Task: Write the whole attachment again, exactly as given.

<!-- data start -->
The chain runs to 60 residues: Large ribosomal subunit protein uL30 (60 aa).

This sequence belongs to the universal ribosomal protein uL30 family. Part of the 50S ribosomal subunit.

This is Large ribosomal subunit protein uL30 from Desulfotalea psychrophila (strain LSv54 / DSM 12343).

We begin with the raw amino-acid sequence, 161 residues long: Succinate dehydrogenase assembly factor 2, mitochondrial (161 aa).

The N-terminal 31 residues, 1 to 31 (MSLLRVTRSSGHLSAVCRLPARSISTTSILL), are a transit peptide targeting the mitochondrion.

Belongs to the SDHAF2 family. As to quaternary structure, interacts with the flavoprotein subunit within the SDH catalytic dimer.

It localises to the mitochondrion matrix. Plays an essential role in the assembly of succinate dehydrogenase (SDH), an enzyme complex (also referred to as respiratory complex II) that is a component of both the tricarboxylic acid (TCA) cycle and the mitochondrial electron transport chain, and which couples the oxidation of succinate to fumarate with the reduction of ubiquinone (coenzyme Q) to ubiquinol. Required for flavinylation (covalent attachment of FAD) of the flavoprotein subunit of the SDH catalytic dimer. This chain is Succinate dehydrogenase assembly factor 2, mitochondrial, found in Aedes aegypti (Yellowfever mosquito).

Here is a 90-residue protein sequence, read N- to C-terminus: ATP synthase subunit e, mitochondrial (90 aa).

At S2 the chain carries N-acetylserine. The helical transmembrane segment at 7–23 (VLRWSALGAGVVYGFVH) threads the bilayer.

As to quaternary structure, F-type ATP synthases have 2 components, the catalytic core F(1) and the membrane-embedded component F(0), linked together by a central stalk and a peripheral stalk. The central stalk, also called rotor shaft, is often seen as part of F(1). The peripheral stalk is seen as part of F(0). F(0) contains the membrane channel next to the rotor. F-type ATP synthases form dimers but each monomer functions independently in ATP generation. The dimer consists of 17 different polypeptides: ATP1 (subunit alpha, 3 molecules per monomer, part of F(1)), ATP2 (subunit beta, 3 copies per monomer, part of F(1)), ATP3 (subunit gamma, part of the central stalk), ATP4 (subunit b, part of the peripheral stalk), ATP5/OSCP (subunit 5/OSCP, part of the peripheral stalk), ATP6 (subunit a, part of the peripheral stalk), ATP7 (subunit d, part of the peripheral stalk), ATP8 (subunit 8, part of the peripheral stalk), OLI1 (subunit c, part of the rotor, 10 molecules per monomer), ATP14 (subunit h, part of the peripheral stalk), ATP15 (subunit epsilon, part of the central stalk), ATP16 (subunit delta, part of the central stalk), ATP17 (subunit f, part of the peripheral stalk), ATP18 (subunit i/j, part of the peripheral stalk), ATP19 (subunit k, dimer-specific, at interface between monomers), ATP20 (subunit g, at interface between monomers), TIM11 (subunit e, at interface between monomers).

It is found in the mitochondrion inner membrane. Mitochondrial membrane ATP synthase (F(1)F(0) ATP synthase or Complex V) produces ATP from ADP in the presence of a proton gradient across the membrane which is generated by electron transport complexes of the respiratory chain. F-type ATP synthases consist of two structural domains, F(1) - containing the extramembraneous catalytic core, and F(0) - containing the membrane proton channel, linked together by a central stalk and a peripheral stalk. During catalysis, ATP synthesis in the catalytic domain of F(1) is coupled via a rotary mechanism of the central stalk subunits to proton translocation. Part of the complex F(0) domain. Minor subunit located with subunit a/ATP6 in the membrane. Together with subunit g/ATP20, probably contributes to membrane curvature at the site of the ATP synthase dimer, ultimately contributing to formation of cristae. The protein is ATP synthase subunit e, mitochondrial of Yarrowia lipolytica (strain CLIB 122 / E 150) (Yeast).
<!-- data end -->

The chain runs to 60 residues: Large ribosomal subunit protein uL30 (60 aa).

This sequence belongs to the universal ribosomal protein uL30 family. Part of the 50S ribosomal subunit.

This is Large ribosomal subunit protein uL30 from Desulfotalea psychrophila (strain LSv54 / DSM 12343).

We begin with the raw amino-acid sequence, 161 residues long: Succinate dehydrogenase assembly factor 2, mitochondrial (161 aa).

The N-terminal 31 residues, 1 to 31 (MSLLRVTRSSGHLSAVCRLPARSISTTSILL), are a transit peptide targeting the mitochondrion.

Belongs to the SDHAF2 family. As to quaternary structure, interacts with the flavoprotein subunit within the SDH catalytic dimer.

It localises to the mitochondrion matrix. Plays an essential role in the assembly of succinate dehydrogenase (SDH), an enzyme complex (also referred to as respiratory complex II) that is a component of both the tricarboxylic acid (TCA) cycle and the mitochondrial electron transport chain, and which couples the oxidation of succinate to fumarate with the reduction of ubiquinone (coenzyme Q) to ubiquinol. Required for flavinylation (covalent attachment of FAD) of the flavoprotein subunit of the SDH catalytic dimer. This chain is Succinate dehydrogenase assembly factor 2, mitochondrial, found in Aedes aegypti (Yellowfever mosquito).

Here is a 90-residue protein sequence, read N- to C-terminus: ATP synthase subunit e, mitochondrial (90 aa).

At S2 the chain carries N-acetylserine. The helical transmembrane segment at 7–23 (VLRWSALGAGVVYGFVH) threads the bilayer.

As to quaternary structure, F-type ATP synthases have 2 components, the catalytic core F(1) and the membrane-embedded component F(0), linked together by a central stalk and a peripheral stalk. The central stalk, also called rotor shaft, is often seen as part of F(1). The peripheral stalk is seen as part of F(0). F(0) contains the membrane channel next to the rotor. F-type ATP synthases form dimers but each monomer functions independently in ATP generation. The dimer consists of 17 different polypeptides: ATP1 (subunit alpha, 3 molecules per monomer, part of F(1)), ATP2 (subunit beta, 3 copies per monomer, part of F(1)), ATP3 (subunit gamma, part of the central stalk), ATP4 (subunit b, part of the peripheral stalk), ATP5/OSCP (subunit 5/OSCP, part of the peripheral stalk), ATP6 (subunit a, part of the peripheral stalk), ATP7 (subunit d, part of the peripheral stalk), ATP8 (subunit 8, part of the peripheral stalk), OLI1 (subunit c, part of the rotor, 10 molecules per monomer), ATP14 (subunit h, part of the peripheral stalk), ATP15 (subunit epsilon, part of the central stalk), ATP16 (subunit delta, part of the central stalk), ATP17 (subunit f, part of the peripheral stalk), ATP18 (subunit i/j, part of the peripheral stalk), ATP19 (subunit k, dimer-specific, at interface between monomers), ATP20 (subunit g, at interface between monomers), TIM11 (subunit e, at interface between monomers).

It is found in the mitochondrion inner membrane. Mitochondrial membrane ATP synthase (F(1)F(0) ATP synthase or Complex V) produces ATP from ADP in the presence of a proton gradient across the membrane which is generated by electron transport complexes of the respiratory chain. F-type ATP synthases consist of two structural domains, F(1) - containing the extramembraneous catalytic core, and F(0) - containing the membrane proton channel, linked together by a central stalk and a peripheral stalk. During catalysis, ATP synthesis in the catalytic domain of F(1) is coupled via a rotary mechanism of the central stalk subunits to proton translocation. Part of the complex F(0) domain. Minor subunit located with subunit a/ATP6 in the membrane. Together with subunit g/ATP20, probably contributes to membrane curvature at the site of the ATP synthase dimer, ultimately contributing to formation of cristae. The protein is ATP synthase subunit e, mitochondrial of Yarrowia lipolytica (strain CLIB 122 / E 150) (Yeast).